Arkansas Covid hospitalizations drop to 2-year low; cases increase by 134

In another break from a recent upward trend, Arkansas recorded a smaller increase in coronavirus cases on Tuesday from a week earlier, with the number of patients infected with the virus in hospitals across the state falling. fell to a new low in two years.

The state’s death toll from the virus, as tracked by the Department of Health, rose by four, to 11,398.

The number of cases in the state rose by 134, more than double the increase a day earlier but 78 lower than the previous Tuesday.

Down for the third day in a row, the number of covid-19 patients in state hospitals fell by seven, to 41, dipping below this year’s previous low of 46 hit on April 19, April 24 and Thursday .

This was the lowest tally of patients hospitalized with covid-19 since March 26, 2020.

After rising the previous three days, the state’s average daily case count increase over a rolling seven-day period fell to 124, from an average of 127 per day the previous week.

The state’s new cases have generally trended higher for a few days after Easter, although they have dropped on some days.

“It’s too early to tell whether this is a downward slope or not,” Dr. Jennifer Dillaha, chief medical officer for the Health Department, said of the state’s new cases on Tuesday.

“We’ll have to see what the rest of the week does, but it’s comforting to know we have at least one day trending down.”

She said the low number of hospitalized patients likely reflected the number of Arkansans who had some protection after being vaccinated or previously infected, including the hundreds of thousands who were infected during the omicron surge this winter.

“At the moment we have a large part of the population that has some immunity, and I think that will help us, of course, until that immunity subsides or we have a variant that enters the state. who is able to escape this immunity,” she said.



She said two of the deaths reported on Tuesday occurred within the past month. Of the others, one dated from February and the other from early April.

With new cases outnumbering recoveries, the number of cases in the state considered active rose by five, to 1,511. That was still down from the recent high of 1,567 cases that were active on Sunday. .

After rising a day earlier, the number of virus patients in the state who were on ventilators fell by one, to 13. The number of people in intensive care, which rose by two on Monday, remained Tuesday at 5 p.m.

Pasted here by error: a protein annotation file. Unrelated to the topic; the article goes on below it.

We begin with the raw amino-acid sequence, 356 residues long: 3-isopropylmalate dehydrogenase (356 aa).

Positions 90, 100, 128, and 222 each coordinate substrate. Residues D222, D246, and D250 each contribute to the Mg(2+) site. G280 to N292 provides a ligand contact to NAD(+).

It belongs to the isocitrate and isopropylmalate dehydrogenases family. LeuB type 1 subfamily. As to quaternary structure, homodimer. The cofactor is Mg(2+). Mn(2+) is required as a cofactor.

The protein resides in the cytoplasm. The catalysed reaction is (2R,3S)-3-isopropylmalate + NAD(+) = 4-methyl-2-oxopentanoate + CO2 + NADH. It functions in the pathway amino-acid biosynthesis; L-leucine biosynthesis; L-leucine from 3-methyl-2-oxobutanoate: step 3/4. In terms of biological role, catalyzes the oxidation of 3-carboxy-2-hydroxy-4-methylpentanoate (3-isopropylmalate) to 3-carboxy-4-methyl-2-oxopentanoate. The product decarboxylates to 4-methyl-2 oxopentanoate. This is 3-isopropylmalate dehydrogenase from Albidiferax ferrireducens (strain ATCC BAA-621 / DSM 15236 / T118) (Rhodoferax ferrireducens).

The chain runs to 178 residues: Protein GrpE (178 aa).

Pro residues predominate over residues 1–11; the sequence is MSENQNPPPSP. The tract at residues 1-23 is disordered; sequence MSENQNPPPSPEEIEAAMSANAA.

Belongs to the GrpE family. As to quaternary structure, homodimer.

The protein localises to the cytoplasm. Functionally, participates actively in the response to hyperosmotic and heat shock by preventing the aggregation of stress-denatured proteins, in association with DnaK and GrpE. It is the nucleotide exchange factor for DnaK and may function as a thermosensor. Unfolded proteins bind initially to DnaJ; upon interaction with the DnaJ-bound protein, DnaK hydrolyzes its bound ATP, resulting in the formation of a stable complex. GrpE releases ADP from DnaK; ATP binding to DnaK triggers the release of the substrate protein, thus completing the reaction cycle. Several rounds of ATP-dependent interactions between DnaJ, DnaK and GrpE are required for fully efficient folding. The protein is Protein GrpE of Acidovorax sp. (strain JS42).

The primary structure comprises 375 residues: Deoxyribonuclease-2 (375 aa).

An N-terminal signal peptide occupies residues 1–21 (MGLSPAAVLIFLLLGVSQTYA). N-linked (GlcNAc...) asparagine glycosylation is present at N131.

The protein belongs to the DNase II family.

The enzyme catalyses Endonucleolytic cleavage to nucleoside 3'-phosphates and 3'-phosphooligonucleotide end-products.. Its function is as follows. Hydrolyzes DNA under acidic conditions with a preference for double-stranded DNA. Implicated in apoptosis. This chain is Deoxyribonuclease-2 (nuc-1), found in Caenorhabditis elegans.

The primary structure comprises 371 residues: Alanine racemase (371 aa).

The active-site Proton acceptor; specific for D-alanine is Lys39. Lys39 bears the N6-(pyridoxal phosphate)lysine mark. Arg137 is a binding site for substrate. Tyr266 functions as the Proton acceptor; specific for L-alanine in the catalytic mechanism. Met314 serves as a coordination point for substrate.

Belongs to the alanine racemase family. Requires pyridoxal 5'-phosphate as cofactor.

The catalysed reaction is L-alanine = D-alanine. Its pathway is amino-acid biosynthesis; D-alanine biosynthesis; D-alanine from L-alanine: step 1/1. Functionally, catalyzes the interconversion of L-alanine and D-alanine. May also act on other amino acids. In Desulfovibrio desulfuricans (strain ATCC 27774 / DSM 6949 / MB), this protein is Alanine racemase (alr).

At its hospitals in Little Rock and Springdale, Arkansas Children’s had three patients with Covid-19 on Tuesday, up from four on Monday, spokeswoman Hilary DeMillo said.

DETECTED VARIANTS

Dillaha said Tuesday that the state had two identified cases of an omicron subvariant known as BA.5, which, along with another subvariant known as BA.4, has been blamed for a recent spike in cases in South Africa.

“It’s worrying because [South Africa is] see an increase in cases and hospitalizations,” Dillaha said.

“It is difficult to say yet if the increase in hospitalizations is simply due to the increase in the number of cases” or if the new subvariants are causing people to be hospitalized at a higher rate, she said. .

Another concern, she said, is that “there are early indications that these variants are able to at least partially escape the immunity provided by the initial omicron variant.”

She said the two BA.5 cases that were discovered in Arkansas occurred in the second half of March. The Department of Health has not been notified of any BA.4 cases in the state, she said.

The vast majority of cases in the United States in recent weeks have been caused by a different subvariant of omicron, BA.2, including an increasing percentage that has been caused by the BA.2 strain known as of BA.2.12.1.

According to estimates from the United States Centers for Disease Control and Prevention updated Tuesday, 36.5% of cases nationwide last week were caused by BA.2.12.1, compared to 26.6% the week former.

CASES BY COUNTY

Pulaski County recorded the most new cases, 33, on Tuesday, followed by Benton County with 16 and Washington County with 14.

The state’s cumulative case count since March 2020 has risen to 836,117.

The tally of doses of vaccines administered by the Ministry of Health rose by 1,608, the fifth consecutive daily increase lower than the previous week.

Almost half of the most recent increase came from doses classified on the Department of Health’s coronavirus dashboard as having no “dose number available”. This is how the department lists the second booster doses, which were authorized in March for people aged 50 or over or with weakened immune systems.

The number of doses for people receiving the vaccine for the first time increased by 338, 171 less than the increase in the first doses a week earlier.

The average number of total doses administered each day over a rolling seven-day period fell to 1,950, its lowest level since the week ending April 5.

The average for the first doses fell to 440, which was again higher than the average for the previous week.

According to the CDC, the percentage of Arkansans who had received at least one dose remained at 66.7% as of Tuesday, and the percentage who were fully vaccinated remained at 54.4%.

Among those who were fully vaccinated, the percentage who received a booster dose remained at 39.7%.

Among states and the District of Columbia, Arkansas continued to rank 37th in the percentage of its residents who received at least one dose and 46th – ahead of Idaho, Louisiana, Mississippi, Wyoming and Alabama – for percentage fully immunized. .

Nationally, 77.7% of people had received at least one dose and 66.2% were fully vaccinated.

Of the nationally fully vaccinated population, 45.9% had received a booster dose.

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